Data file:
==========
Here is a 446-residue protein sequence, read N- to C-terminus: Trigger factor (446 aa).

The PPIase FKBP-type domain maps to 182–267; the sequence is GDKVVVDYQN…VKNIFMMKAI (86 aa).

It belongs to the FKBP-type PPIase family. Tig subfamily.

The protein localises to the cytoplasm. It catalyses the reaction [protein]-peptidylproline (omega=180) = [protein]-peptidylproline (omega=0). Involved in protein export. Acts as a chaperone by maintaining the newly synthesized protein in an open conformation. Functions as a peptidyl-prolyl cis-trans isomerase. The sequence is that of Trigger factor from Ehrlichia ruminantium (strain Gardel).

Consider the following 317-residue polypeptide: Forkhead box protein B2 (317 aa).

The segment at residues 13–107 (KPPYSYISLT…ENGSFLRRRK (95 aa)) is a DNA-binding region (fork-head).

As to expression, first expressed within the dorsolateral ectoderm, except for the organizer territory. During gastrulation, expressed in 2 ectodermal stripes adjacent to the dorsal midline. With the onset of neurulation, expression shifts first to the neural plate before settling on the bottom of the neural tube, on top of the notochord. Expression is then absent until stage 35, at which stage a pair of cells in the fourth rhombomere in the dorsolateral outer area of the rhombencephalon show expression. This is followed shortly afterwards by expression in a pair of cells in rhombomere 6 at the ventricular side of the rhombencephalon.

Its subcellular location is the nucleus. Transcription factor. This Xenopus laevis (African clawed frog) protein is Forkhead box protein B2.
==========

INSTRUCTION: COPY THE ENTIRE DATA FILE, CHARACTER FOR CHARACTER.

Here is a 446-residue protein sequence, read N- to C-terminus: Trigger factor (446 aa).

The PPIase FKBP-type domain maps to 182–267; the sequence is GDKVVVDYQN…VKNIFMMKAI (86 aa).

It belongs to the FKBP-type PPIase family. Tig subfamily.

The protein localises to the cytoplasm. It catalyses the reaction [protein]-peptidylproline (omega=180) = [protein]-peptidylproline (omega=0). Involved in protein export. Acts as a chaperone by maintaining the newly synthesized protein in an open conformation. Functions as a peptidyl-prolyl cis-trans isomerase. The sequence is that of Trigger factor from Ehrlichia ruminantium (strain Gardel).

Consider the following 317-residue polypeptide: Forkhead box protein B2 (317 aa).

The segment at residues 13–107 (KPPYSYISLT…ENGSFLRRRK (95 aa)) is a DNA-binding region (fork-head).

As to expression, first expressed within the dorsolateral ectoderm, except for the organizer territory. During gastrulation, expressed in 2 ectodermal stripes adjacent to the dorsal midline. With the onset of neurulation, expression shifts first to the neural plate before settling on the bottom of the neural tube, on top of the notochord. Expression is then absent until stage 35, at which stage a pair of cells in the fourth rhombomere in the dorsolateral outer area of the rhombencephalon show expression. This is followed shortly afterwards by expression in a pair of cells in rhombomere 6 at the ventricular side of the rhombencephalon.

Its subcellular location is the nucleus. Transcription factor. This Xenopus laevis (African clawed frog) protein is Forkhead box protein B2.